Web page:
Warfare in the Classical World

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Overview

Warfare in the Classical World is an eminently readable, detailed exploration of the art of warfare in the Graeco-Roman world which traces the evolution of weapons, fortifications, and battle tactics from the Mycenean and Homeric ages (more than 1000 years B.C.) to the barbarian invasions of Rome in the fifth century A.D. In his analysis of armed conflict, John Warry presents the reasons behind the fighting--the social and political roots of each struggle and the long-range ambitions of the leaders--and draws a ...
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Overview

Warfare in the Classical World is an eminently readable, detailed exploration of the art of warfare in the Graeco-Roman world which traces the evolution of weapons, fortifications, and battle tactics from the Mycenean and Homeric ages (more than 1000 years B.C.) to the barbarian invasions of Rome in the fifth century A.D. In his analysis of armed conflict, John Warry presents the reasons behind the fighting--the social and political roots of each struggle and the long-range ambitions of the leaders--and draws a portrait of military culture and military life throughout the classical period.

Julius Caesar, Demetrius the Besieger, Hannibal, and Alexander the Great are only a few of the colorful, cunning, and brilliant military commanders to be encountered here in accounts of the Trojan, Persian, and Peloponnesian wars, the decline of Sparta, the rise of the Macedonian Empire, the Punic Wars, the civil wars in Rome in the first century B.C., the wars of the Triumvirate, the Imperial Roman conquests, and the rise and ultimate success of the various barbarian forces.

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Product Details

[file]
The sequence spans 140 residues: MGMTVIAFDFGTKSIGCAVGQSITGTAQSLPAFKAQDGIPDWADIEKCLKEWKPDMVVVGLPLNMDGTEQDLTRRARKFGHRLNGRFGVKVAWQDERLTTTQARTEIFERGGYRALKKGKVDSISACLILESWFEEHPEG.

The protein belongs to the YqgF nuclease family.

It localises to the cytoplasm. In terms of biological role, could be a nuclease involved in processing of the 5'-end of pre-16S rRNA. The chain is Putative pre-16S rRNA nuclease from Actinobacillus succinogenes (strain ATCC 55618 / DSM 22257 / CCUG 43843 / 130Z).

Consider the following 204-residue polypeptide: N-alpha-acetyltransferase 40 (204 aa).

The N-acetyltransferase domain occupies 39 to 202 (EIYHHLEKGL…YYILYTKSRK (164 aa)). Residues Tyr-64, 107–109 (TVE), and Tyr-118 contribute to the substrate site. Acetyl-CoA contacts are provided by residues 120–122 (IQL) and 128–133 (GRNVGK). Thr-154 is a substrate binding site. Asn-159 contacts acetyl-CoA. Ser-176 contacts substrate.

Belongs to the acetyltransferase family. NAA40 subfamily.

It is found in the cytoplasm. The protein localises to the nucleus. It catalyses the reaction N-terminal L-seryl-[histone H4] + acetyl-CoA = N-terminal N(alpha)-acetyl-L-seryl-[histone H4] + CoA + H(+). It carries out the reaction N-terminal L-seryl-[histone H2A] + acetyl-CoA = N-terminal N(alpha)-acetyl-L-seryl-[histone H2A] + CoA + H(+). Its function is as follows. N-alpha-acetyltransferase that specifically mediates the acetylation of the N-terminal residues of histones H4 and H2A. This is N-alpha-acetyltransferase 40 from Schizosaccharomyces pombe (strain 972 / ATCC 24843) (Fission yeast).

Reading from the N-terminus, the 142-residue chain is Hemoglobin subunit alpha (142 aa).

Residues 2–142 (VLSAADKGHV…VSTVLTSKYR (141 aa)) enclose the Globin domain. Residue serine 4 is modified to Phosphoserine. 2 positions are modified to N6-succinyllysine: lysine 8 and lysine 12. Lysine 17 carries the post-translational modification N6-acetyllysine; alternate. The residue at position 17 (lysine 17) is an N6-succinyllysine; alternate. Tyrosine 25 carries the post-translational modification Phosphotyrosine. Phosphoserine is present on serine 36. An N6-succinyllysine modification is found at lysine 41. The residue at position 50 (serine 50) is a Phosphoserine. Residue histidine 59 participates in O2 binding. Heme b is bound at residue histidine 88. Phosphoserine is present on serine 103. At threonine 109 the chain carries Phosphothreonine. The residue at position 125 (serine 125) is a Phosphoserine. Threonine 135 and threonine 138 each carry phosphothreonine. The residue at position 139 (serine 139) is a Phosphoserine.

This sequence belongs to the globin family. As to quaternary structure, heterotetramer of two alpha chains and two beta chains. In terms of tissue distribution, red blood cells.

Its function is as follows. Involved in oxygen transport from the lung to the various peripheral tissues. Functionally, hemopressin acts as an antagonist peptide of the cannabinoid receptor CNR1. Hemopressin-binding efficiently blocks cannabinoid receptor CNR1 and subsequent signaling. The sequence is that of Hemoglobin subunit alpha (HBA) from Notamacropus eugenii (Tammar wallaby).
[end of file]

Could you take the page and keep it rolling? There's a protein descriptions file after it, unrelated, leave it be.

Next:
• ISBN-13: 9780760716960
  • Publisher: Sterling Publishing
  • Publication date: 4/1/2000
  • Pages: 302
  • Product dimensions: 6.46 (w) x 9.14 (h) x 1.03 (d)

Customer Reviews

Average Rating 3.5
( 6 )
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Sort by: Showing all of 6 Customer Reviews
  • Anonymous

    Posted July 7, 2004

    Comparing this all text to illustrative book isn't comparable

    Warfare in the Classical World by John Warry is an all text book that goes deep with satisfying detail ranging all the way from the wars of the Homeric Period to the Barbarian invasions that ended the western Empire, even further into the Eastern empire and the Dark Ages ( i recall explanations on the Greek fire that were used). All the commanders, well known and not are explained, the historic reference used from ancient historians, all the political/economic backrounds to war such as many of the campaigns being funded by silver mines from various Roman sites in a comment i recall, naval campaigns no less important are studied, every possible structure of war machines. Caesar, a lover of chronicling his campaigns for example even gave exact measurments of his earthworks and fortifications his army made without any logistics as it challenged Rome. It's a great book that i've read over many times because there's just so much information in it.

    1 out of 1 people found this review helpful.

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  • Posted October 19, 2009

    Informal Review by J. King